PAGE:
Objective To determine the potential to improve driving-related skills using a simulator-based program in persons with relapsing-remitting multiple sclerosis (RRMS). Design Pre-post intervention. Setting A university driving simulator laboratory. Participants Participants (N=50) with RRMS and Expanded Disability Status Scale (EDSS) scores between 1 and 7 were enrolled. Pre- and posttraining data from 36 participants (mean age ± SD, 46±11y; 30 women) who received training and 6 participants (mean age ± SD, 48±13y; 5 women) who did not receive training (control group) were compared. Interventions Five hours of driving training in a simulator. Main Outcome Measures Performance on a road test at pre- and posttraining. Secondary outcome measures were performance on visual, physical, and cognitive tests. Results Overall, no significant differences were observed between the training and control groups before and after training. However, 4 of the 7 participants in the training group who failed the road test at pretraining passed posttraining, while the only participant in the control group who failed at pretraining still failed at posttraining. The training group also improved on perception of red and colored numbers, the Paced Auditory Serial Addition Test, and the dot cancellation test of the Stroke Driver Screening Assessment battery and reported less fatigue. These improvements were most pronounced among those with an EDSS score between 3 and 7. Conclusions This pilot study demonstrates the potential of using a simulator to improve driving-related visual, cognitive, and on-road skills in individuals with RRMS, particularly those with an EDSS score >3. Future randomized controlled trials with adequate power are needed to expand this field of study.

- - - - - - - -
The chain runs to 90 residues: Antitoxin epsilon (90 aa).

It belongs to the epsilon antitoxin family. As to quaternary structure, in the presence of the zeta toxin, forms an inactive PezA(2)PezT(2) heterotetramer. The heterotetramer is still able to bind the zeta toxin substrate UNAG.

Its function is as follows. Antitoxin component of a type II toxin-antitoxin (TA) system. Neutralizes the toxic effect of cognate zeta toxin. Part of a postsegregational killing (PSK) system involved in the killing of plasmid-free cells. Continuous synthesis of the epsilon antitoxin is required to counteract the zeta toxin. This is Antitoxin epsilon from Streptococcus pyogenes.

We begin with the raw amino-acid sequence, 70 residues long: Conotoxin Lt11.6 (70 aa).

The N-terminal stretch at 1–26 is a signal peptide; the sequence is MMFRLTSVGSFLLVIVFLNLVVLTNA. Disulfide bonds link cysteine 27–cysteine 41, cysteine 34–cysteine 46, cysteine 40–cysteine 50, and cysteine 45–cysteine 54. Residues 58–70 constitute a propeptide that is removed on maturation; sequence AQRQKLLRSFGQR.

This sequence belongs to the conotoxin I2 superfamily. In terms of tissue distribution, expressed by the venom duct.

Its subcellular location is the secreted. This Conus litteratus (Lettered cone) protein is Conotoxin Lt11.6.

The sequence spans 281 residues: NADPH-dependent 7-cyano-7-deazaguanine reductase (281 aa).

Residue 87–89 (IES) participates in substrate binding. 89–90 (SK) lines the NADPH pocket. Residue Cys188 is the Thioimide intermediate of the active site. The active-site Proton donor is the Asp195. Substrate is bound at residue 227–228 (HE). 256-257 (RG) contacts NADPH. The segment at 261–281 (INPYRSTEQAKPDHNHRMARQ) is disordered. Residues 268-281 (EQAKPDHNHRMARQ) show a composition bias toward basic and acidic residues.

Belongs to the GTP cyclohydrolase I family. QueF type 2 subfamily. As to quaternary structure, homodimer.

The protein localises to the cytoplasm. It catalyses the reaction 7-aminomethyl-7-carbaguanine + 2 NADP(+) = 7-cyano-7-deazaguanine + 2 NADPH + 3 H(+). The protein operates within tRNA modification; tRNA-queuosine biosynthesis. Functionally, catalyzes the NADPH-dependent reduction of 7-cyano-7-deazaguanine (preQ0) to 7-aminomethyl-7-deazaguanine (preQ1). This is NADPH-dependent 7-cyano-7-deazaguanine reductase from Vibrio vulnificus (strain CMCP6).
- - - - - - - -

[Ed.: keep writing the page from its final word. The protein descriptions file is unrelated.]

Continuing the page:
- Automobile driving
- Multiple sclerosis
ASJC Scopus subject areas
- Physical Therapy, Sports Therapy and Rehabilitation